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Some Basics On Appealing A Conviction


Being charged with a crime can be scary. But what is even scarier is being convicted. Fortunately, a guilty verdict does not necessarily mean the case is over. A defendant who believes they have been wrongfully convicted has options. For example, a defendant can file an appeal, which is a request to a higher (appellate) court, in an attempt to have the higher court review and change the decision of a lower court. Usually, when you file an appeal, you are asking a higher court to review the lower court’s decision for legal mistakes that might have affected the outcome of your case. Usually, an appeal is based on laws rather than facts. If the appellate court grants an appeal, it supersedes the initial court’s decision, and vice versa. The following is more about appealing a conviction.

The Right to Appeal

Generally, in the United States of America, if a defendant was convicted after pleading guilty, they do not have an automatic right to appeal. There are limited grounds for appeal for defendants who plead guilty. For example, a defendant who pleaded guilty because their attorney failed to advise them of the effect of a guilty plea can appeal their conviction. However, in most jurisdictions, an appeal will only be heard if the appellate court permits a defendant to proceed. On the other hand, an individual convicted by a jury has an absolute right to file an appeal. Additionally, in states that have enforced the death penalty, a defendant has an automatic right to appeal if they get the death sentence.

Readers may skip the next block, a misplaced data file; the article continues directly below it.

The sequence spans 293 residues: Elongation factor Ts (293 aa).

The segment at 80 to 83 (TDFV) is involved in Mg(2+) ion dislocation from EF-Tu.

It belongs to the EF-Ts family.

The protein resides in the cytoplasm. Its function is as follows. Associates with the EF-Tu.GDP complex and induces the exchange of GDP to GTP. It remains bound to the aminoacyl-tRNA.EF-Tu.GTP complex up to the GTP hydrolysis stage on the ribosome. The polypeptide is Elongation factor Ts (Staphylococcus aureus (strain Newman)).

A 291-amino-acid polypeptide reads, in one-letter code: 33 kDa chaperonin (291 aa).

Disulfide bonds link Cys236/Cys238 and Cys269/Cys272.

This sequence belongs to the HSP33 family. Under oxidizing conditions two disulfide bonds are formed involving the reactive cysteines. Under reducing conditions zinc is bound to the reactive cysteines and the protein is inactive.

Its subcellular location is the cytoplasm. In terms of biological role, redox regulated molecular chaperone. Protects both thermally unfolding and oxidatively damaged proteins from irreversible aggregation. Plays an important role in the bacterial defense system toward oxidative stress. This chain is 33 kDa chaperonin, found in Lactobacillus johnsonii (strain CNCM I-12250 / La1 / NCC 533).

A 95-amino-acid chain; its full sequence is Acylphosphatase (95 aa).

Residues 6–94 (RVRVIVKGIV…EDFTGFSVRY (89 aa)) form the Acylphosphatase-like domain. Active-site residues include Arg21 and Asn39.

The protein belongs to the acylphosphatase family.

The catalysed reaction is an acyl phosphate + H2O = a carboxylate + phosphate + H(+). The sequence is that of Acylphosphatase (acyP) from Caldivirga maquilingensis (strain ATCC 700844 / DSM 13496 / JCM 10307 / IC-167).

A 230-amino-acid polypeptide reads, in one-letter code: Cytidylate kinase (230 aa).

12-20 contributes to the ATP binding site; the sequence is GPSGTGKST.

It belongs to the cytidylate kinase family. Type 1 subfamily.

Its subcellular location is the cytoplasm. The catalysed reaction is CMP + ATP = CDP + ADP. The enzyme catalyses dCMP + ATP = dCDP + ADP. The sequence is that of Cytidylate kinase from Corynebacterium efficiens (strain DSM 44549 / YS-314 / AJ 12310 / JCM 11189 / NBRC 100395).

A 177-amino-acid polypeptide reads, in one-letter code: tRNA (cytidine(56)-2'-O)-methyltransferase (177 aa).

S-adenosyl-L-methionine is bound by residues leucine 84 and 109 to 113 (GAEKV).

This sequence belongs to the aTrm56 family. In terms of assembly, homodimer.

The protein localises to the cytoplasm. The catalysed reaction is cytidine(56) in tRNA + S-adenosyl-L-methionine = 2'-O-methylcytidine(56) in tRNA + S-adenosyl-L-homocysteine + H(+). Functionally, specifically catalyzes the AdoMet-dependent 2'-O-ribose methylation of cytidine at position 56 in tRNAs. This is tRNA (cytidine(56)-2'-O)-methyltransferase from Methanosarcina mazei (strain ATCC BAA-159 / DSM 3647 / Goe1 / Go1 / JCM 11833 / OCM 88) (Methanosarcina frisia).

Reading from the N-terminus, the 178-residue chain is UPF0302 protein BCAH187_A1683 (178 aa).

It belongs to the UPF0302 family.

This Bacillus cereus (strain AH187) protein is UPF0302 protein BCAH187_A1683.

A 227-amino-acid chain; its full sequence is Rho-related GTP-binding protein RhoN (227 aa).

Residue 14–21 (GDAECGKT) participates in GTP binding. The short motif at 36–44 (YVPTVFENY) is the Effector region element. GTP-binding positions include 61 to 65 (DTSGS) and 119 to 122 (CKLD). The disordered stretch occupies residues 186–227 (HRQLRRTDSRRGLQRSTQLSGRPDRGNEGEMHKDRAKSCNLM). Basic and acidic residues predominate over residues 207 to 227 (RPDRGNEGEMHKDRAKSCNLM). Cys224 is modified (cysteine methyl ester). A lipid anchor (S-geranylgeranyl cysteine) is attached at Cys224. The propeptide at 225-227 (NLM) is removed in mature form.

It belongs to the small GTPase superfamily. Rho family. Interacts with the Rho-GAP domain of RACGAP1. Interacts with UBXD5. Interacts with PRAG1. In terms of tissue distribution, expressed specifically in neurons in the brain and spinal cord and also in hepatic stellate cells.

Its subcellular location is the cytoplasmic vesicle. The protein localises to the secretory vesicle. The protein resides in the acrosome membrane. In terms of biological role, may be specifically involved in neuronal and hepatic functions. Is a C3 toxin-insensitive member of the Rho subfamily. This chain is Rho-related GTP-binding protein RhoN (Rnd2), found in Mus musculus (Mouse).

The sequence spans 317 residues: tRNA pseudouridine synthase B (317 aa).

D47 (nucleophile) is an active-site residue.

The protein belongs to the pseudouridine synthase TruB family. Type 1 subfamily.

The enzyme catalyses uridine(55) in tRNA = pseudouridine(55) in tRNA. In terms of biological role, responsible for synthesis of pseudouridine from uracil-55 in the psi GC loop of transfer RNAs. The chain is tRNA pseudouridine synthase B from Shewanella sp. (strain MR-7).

Potential Grounds for Appeal

As already mentioned, usually, an appeal is based on laws rather than facts. Below are some of the most common legal grounds for an appeal:

  • Improper exclusion or admission of evidence: Usually, it is up to the court to determine which evidence the prosecutor can and cannot admit to trial, to establish the defendant’s guilt and which evidence the defense attorney can and cannot admit to trial to defend their client. If the court errs in determining which evidence is admissible or inadmissible in court, that error may support an appeal.
  • Prejudicial or incorrect jury instructions: Usually, before a jury makes a decision, the judge provides the jury members with instructions on how to apply the law to the case. If the judge errs when giving the jury instructions, that error may support an appeal.
  • Jury misconduct: Sometimes, jury members engage in unlawful or inappropriate behavior that compromises a defendant’s right to a fair trial. Examples of jury misconduct include refusing to deliberate and considering evidence other than that presented at trial. If jury misconduct affects the outcome of a trial, a convicted person may have a ground on which to appeal.
  • Prosecutor misconduct: For example, if the prosecutor referred to evidence that the court deemed inadmissible, a convicted individual may have a ground on which to appeal.
  • Ineffective assistance of counsel: Lastly, you may have a ground on which to file an appeal if you believe your attorney’s conduct fell short of how a reasonable attorney would act.

Contact an NYC Criminal Defense Attorney

Appeals require strict adherence to deadlines and legal expertise. If you need help formulating your appeal, contact the experienced and dedicated NYC criminal defense attorney, Mark I. Cohen, Esq, as soon as you can.

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